Is rent control the answer to Boston's housing crisis?

Is rent control the answer to Boston's housing crisis?

BOSTON — Finding a reasonably priced place to rent anywhere around Boston is tough.

"It's very expensive, compared to the amount you get paid when you work, and then with the cost of living, it's very hard to find," one man in Jamaica Plain told Boston 25 News.

One controversial approach to curbing the rising price of an apartment is rent control.

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Last week, it became law in Oregon. Now, some local activists are saying the same thing needs to be done around here. %

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Mike Leyba, of City Life/Vida Urbana, a housing advocacy group based in Jamaica Plain, said: "We are seeing a lot of pressure in the rental market, a lot of high rents, a lot of displacement."

Across the country, there's a renewed push for rent control, which generally sets caps on increases and strengthens protections against evictions.

"What is happening in Oregon, what was attempted in California, what's happening with tenants in Minnesota -- even in New York. There's a statewide effort to pass a statewide version of rent control, all of these efforts are part of a larger movement, in which communities and people are standing up," Leyba added.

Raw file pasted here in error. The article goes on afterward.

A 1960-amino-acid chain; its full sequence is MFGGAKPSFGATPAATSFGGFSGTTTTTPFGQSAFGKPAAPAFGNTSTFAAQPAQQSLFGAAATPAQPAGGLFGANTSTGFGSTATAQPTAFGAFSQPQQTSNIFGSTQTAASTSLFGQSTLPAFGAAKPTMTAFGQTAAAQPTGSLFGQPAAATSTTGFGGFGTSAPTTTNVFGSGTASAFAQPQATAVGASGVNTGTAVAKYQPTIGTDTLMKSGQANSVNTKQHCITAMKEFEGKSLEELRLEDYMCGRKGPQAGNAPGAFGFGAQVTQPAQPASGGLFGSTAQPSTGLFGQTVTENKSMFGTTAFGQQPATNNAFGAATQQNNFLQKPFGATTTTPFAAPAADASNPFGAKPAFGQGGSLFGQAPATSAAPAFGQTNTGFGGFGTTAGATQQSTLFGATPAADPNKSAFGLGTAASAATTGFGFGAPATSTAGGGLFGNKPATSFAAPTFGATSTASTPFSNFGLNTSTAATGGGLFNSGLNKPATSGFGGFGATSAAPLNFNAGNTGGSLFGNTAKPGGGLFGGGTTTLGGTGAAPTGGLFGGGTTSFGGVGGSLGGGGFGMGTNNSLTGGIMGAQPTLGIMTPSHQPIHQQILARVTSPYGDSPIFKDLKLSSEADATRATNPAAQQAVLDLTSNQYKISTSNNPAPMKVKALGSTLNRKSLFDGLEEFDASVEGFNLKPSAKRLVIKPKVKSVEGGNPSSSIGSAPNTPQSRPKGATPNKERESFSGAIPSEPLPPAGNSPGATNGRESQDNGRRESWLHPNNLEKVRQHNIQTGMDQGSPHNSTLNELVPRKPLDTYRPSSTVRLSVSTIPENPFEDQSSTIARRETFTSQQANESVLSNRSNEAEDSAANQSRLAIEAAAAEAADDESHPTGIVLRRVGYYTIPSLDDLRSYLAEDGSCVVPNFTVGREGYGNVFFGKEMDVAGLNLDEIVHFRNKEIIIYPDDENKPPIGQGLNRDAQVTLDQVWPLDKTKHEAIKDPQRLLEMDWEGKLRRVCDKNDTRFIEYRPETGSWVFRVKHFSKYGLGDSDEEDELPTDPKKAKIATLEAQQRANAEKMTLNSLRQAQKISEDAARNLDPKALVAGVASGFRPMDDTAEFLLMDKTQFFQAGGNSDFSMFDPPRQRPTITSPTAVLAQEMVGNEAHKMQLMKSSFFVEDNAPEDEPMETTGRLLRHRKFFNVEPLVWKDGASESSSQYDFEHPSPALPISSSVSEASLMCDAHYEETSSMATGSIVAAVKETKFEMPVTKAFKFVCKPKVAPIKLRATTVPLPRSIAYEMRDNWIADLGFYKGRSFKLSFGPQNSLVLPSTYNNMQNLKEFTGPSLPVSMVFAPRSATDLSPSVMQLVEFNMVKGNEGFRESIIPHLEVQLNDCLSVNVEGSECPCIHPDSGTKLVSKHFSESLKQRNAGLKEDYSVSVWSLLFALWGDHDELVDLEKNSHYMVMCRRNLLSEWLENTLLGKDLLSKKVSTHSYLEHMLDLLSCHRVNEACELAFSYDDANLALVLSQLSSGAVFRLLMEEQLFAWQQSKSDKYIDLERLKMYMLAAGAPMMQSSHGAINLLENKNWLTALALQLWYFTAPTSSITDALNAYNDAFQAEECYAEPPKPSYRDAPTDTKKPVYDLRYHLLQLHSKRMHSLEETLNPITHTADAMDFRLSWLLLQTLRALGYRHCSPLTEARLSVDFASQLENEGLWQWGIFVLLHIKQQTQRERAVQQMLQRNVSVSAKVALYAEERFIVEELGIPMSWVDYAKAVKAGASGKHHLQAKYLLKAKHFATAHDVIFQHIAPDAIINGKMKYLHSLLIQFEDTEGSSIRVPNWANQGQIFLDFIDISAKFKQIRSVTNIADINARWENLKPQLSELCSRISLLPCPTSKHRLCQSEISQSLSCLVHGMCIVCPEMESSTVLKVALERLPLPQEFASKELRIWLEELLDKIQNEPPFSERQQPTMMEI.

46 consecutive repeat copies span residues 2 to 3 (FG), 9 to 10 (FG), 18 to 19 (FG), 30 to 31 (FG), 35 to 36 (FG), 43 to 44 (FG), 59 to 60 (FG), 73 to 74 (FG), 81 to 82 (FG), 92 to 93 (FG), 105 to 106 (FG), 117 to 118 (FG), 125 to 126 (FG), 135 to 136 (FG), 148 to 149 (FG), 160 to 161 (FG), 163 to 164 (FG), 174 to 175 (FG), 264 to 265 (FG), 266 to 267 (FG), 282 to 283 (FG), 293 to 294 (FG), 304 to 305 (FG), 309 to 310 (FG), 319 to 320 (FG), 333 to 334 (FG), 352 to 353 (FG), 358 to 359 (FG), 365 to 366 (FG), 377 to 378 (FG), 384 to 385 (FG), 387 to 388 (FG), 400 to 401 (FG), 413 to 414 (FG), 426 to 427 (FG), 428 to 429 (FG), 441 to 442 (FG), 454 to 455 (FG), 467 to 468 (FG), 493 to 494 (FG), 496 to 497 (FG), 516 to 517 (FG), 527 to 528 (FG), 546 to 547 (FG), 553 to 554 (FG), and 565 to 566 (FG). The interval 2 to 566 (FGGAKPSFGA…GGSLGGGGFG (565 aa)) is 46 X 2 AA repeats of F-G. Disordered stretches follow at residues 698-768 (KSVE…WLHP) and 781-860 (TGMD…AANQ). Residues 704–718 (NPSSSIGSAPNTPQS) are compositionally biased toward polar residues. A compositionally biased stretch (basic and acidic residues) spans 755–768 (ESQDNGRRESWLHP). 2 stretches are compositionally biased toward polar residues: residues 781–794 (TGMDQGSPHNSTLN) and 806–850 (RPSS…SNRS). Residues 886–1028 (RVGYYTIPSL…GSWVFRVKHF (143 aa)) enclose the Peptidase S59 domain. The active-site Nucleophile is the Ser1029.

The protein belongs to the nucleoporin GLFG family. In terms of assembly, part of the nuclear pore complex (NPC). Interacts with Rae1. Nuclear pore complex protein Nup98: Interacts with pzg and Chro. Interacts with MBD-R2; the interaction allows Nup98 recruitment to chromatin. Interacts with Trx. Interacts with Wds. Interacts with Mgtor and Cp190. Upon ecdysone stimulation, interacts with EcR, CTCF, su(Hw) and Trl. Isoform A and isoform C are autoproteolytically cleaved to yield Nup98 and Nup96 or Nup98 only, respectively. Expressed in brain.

Boston, Brookline and Cambridge had rent control programs up until 1994 when they were eliminated by a statewide referendum. %

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A bill prepared on Beacon Hill, "An Act Enabling Local Options for Tenant Protections," would return that power to cities and towns.

The bill's language is currently being finalized, and when that process is completed, it will be referred to a committee for a hearing.

"Rent control is one of the best ways we could actually stabilize the market," said Leyba. "This is not a time for being tepid. We need something that's strong."

Building owners feel they're being blamed for the housing crisis.

"There's certainly a problem with rental housing," said Doug Quattrochi, executive director of Mass Landlords. "But people think that if rents are high, the focus should be on the rents. There are systemic and contextual issues ... We are not permitting enough rental housing."

Quattrochi believes rent control doesn't address the real problem, which is supply. It's a situation made worse by zoning laws in many communities that frown on multi-family buildings.

With difficult zoning issues and harsh tenant landlord laws, Quattrochi believes Massachusetts is a difficult play for building owners to do business. %

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"By thinking we are creating better rental housing with rent control, we are really deluding ourselves, and we are missing an opportunity to fix much deeper problems," he said.

This effort comes as Zumper.com recently identified Boston as the fourth most expensive rental market in the country, with a median price of $2,390 for a one-bedroom unit.